Jar War Continues As Candy Spread Rossana Joins The Competition

Nutella has more competition, now that Rossana spread makes its way into this jar war

Nutella, the leader in chocolate spread was challenged two years ago when Barilla’s similar chocolate spread, called Pan di Stelle and made from the original chocolate cookie snack, joined what was pinned as the “jar war”: a competition in Italy of leading companies producing particular sweet spreads. But who would think of competing against Nutella, the mother of all spreads? And yet they are facing an attack from “…the pasta section,” according to Reuters. And now it seems that the candy aisle has joined in: the long known candy company, Le Bonelle Gelees, has now joined the war with its most popular candy, Rossana, in a spreadable cream form.

In 1946, the brothers who created Nutella, Pietro and Giovanni Ferrero, had come up with the spread’s recipe to avoid using too much chocolate, which was more expensive than hazelnuts, and instead they focused on increasing the amount of nuts. After only 9 months, Ferrero was selling over 10 tonnes of Nutella. The successful spread that we know today became a brand in 1964. The company now sells over 365,000 tonnes of Nutella worldwide annually and the biggest buyers are Germans, French, Italians and Americans.

It’s funny, though, given how much Italians preach their loyalty to healthy food!

Ferrero’s spread accounts for 75 percent of the company’s profits, as they have hazelnut plantations providing a year-round supply of primary ingredients.

Not only is the spread loved, but so is the company. In over 70 years there has not been a single day of industrial inaction, as stated by Francesco Paolo Fulci, a former ambassador and President of Ferrero Foundation. Citizens in the town where the headquarters are located, can connect to the power station from their homes an extremely competitive rate compared to other power sources. People admire the company so much that at the funeral of one of the Ferrero brothers, Pietro Ferrero, in 2011, 30,000 people attended the funeral.

Even after the criticism of the company using palm oil as an ingredient, Ferrero established a website called “Let’s discuss about Quality.” This website describes where the company gets their palm oil, how their treatment of the beans makes it healthier for us, and that it is sustainable as they take part in environmental charities which assure that their work will not damage forests.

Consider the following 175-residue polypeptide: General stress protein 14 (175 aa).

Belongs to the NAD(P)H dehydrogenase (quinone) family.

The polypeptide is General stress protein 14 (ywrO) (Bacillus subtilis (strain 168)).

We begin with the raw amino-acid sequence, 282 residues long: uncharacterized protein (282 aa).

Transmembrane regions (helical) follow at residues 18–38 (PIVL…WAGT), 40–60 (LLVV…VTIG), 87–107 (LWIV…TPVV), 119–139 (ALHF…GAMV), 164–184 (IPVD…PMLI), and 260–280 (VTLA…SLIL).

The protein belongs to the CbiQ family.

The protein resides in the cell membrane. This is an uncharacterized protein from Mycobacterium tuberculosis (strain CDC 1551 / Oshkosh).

Rossana was created in 1973 in Italy from an idea of Franco Alesano, and it called Rossana in honor of Cyrano de Bergerac’s Roxanne and the company now leads the market as the third largest seller of candy. This company has maintained success, despite other similar chocolate and candy companies experiencing sales declines. After Rossana became a part of Nestlè-Perugina for 30 years, it has since returned to the hands of the an Italian company called Fida, from Piedmont. This new company decided to conquer the market, considering its profitable income, with a profit of 37 milion euros in 2017, while other companies declared bankrupcy. For example, the chocolate company Pernigotti declared that, by the end of 2018,  they would close their manufacturing company due to a 13 million euro loss. They consequently reached a compromise by moving elsewhere with lower costs in a shared manufacturing facility. Other Italian companies like Peyrano may not be closing but they are recording increased losses, with the latest report of a debt of 5 million euros.

So all these sweets are connected to Italy and leave lasting historical impacts. Who hasn’t eaten Nutella as a child — and indeed, later on as an adult? In my case, my grandma would give me Rossana candy to bring to school with me. Pan di Stella came out later on in my life, but Barilla and Mulino Bianco have made history as well (Mulino Bianco is a brand created by Barilla to distinguish between the company’s baked goods from their pasta).

I hilariously (for me at least) seem to think of this jar war as a soap opera. A single person (the customer) who first fell in love at 16 years old (Nutella) and thinks they will never forget them, left them as they thought they had fallen in love with someone else (Pan di Stelle) — but who forgets their first love, right? And then here comes the newest entry (Rossana) as the teenage love fades away into a more mature relationship.

Who will the customer choose? In a non-soap opera scenario in which these characters re-take their food form, you could eat all three. But is this jar war about loyalty? After all, Nutella and Ferrero are traditions, rich in history. I also believe that traditions should be broken. Especially considering that Pan di Stella is healthier than Nutella, despite how unhealthy all of them are, because Nutella’s primary ingredient is sugar, in contrast to chocolate as the primary ingredient in Pan di Stella, as one would expect.

But above all, history has also taught us that the market takes unforeseeable turns, as did Rossana’s company. Therefore, one must wait and see who the customer will choose next.